“Kerr does not want to be the only voice in the room — far from it, in fact. He has carved out time for others to speak. Once Kerr finishes making his main points, the associate head coach, Mike Brown, often speaks to the group. Then, the senior assistant coaches, Ron Adams and Jarron Collins, add their thoughts. Kerr likes to close by seeking input from the players, too, especially in the playoffs.”
The NBA champion Golden State Warriors consistently dominate the third quarter of games, so the New York Times looked into what the Warriors do at halftime that leads to their third quarter success.
The details of how they approach halftime are fascinating, and the tactics could likely improve the leadership, culture, and strategic approach of just about any business.
“The weekly review serves as my ‘operating system’ to implement personal development initiatives, make sure I progress on projects, and appreciate my life.”
Here’s a simple way to ensure continued progress toward your life and work goals — keep track of them and the lessons you learn in pursuit of them on a weekly basis.
Growth Lab suggests a simple weekly review habit can function like an operating system for your life.
It includes documenting things like the highlights of your week, what you want to improve the following week, and what you’re afraid of at the moment.
“You need to give people content that they want to see, content that will give them some serious FOMO (fear of missing out), if they don’t follow you.”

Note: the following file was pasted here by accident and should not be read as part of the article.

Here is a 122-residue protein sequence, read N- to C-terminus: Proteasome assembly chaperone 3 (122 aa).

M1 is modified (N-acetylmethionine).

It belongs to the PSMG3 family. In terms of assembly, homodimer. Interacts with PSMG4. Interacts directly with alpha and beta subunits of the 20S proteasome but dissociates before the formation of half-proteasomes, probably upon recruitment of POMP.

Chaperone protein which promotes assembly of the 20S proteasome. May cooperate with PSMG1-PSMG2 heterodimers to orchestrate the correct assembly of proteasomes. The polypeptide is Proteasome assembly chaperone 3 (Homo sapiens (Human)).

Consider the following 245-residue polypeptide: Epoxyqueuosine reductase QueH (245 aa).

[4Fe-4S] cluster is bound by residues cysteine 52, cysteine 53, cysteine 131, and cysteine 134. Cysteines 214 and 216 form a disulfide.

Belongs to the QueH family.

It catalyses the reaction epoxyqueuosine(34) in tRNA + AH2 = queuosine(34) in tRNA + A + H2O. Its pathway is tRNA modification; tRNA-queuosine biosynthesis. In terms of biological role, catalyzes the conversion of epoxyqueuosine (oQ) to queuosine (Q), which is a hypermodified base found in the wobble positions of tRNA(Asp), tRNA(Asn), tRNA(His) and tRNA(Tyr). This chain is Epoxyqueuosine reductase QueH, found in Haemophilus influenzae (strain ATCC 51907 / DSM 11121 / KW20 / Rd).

A selfie is not a strategy.
His tips include to give value, stick to one specific niche, and use direct messages to network with other people on Instagram.
“Doodles are cheap. Doodles are non-intimidating. Doodles are freeing. You can put down a lot of doodles — and throw them out if they don’t work. No big deal. They’re just doodles.”
This is not a post about drawing — it’s much broader than that.
He points out doodles can help you avoid more expensive mistakes down the road, and suggests every once in a while a doodle becomes a masterpiece.
“We create an email newsletter every fortnight containing crazy scientific breakthroughs, good news from around the world, and amazing stories from the best parts of the internet.”
It’s amazing how many great newsletters I come across these days and here’s another one I recommend.
The Future Crunch newsletter is packed with interesting stuff related to science, technology, and assorted bits of good news which is a nice change of pace from so much of the typical news we get these days.
You can subscribe to Future Crunch here.
“You don’t have to do it. You don’t have to try something new. You don’t have to press publish. You don’t have to take the meeting. You don’t have to put yourself out there.”
It will only take you one minute to read this post I wrote.
If you do, it just might change the way you think about the things you “have to do.”
MEANWHILE, ON THE FTI SOCIAL ACCOUNTS…
Each week I share ideas on social media that aren’t featured in this newsletter. Here are some you may have missed:
• I asked, if we’re all so busy, why are we so bored?
• I revealed how Instagram’s algorithm works.
• I encouraged you to take the win.